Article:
Granville Enters Germany

The recent blossoming of the German private equity market over the last 18 months has prompted numerous UK groups to establish a direct presence there. Most of these groups are players at the larger end of the buyout market. By contrast, Granville Private Equity Managers, which has just announced the opening of Granville Private Equity Deutschland (GPED) in Hamburg and its first German deal lead, plans to replicate the mid-market focus and concentration on specific industrial sectors that are the hallmarks of its existing business in the German market.

GPED is a joint venture between Granville and Steffens Alvano & Partner (SAP), the independent corporate finance house established in 1990 by Rolf Steffens and Dr Wolfgang Alvano. SAP has extensive experience in the German private equity market, and more than half the companies it has advised in recent years have been acquired by financial purchasers. GPED will be headed by joint managing directors Joachim Muller-Wende of Granville and Dirk Schekerka of SAP, and deals will be executed by a joint team of Granville and SAP executives.

Mike Proudlock, Granville chief executive, said Granville chose to enter Germany via a joint venture with an M&A team with a pipeline of deals “to minimise the gap between creating a presence and being able to start investing”. This strategy paid off: Granville, which began to forge a relationship with SAP at the beginning of 1997, in December closed its first German lead, the financial purchase of ISDN telephone systems manufacturer Elmeg GmbH Kommunikationstechnik (story, page 26), investing DM24.4 million (ecu 12.3 million).

The acquisition of Elmeg, a market leader in Germany with a turnover of DM 90 million, could be said to typify Granville’s investment strategy. Concentrating on transactions with entry valuations in the GBP5-50 million (ecu 7.5-75 million) range, Granville has opted to focus closely on the IT, telecommunications, outsourcing and transport and logistics sectors and over the years has built considerable expertise in these industries. Granville sees this sector specialisation as the key to successful entry into other markets within Europe. Mike Proudlock said: “It is our belief that these sectors transcend geographic boundaries, though obviously lines of communication are all important. Granville is keen to cover the whole of Western Europe, but will place a particular emphasis on Spain, France and now Germany, where the group has local offices: it is all-important not too stretch lines of communication too far”. He added that, in Granville’s experience, sector specialisation has proved a considerable asset in the mid-market niche where the group operates, enabling it to avoid the beaten path and secure a deal flow the majority of private equity firms are not in a position to access.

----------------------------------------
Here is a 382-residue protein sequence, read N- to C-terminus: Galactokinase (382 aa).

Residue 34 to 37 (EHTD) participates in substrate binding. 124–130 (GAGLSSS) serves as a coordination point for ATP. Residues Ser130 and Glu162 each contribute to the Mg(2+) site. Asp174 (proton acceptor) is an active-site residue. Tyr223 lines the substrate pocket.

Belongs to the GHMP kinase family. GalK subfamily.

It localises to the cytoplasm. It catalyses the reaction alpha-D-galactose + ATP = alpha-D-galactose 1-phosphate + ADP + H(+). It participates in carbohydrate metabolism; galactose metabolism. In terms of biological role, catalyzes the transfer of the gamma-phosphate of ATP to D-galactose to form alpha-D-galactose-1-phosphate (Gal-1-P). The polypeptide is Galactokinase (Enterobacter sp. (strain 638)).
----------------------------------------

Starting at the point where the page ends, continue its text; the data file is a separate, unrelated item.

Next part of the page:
Up to 30% of Granville’s current fund, the o82 million Granville Private Equity Fund V, which closed late last year, can be invested outside the UK. In all probability, Granville will go out to the market with a larger successor vehicle during the first half of 1998 since, if current levels of investment are maintained, GPEF V will be 70-90% invested by the second quarter. Meanwhile, the 20% limit on non-UK investments in GPEF V will not restrict Granville from pursuing further investments in Germany in the immediate future, since a number of both existing and prospective investors have expressed an interest in co-underwriting German deals.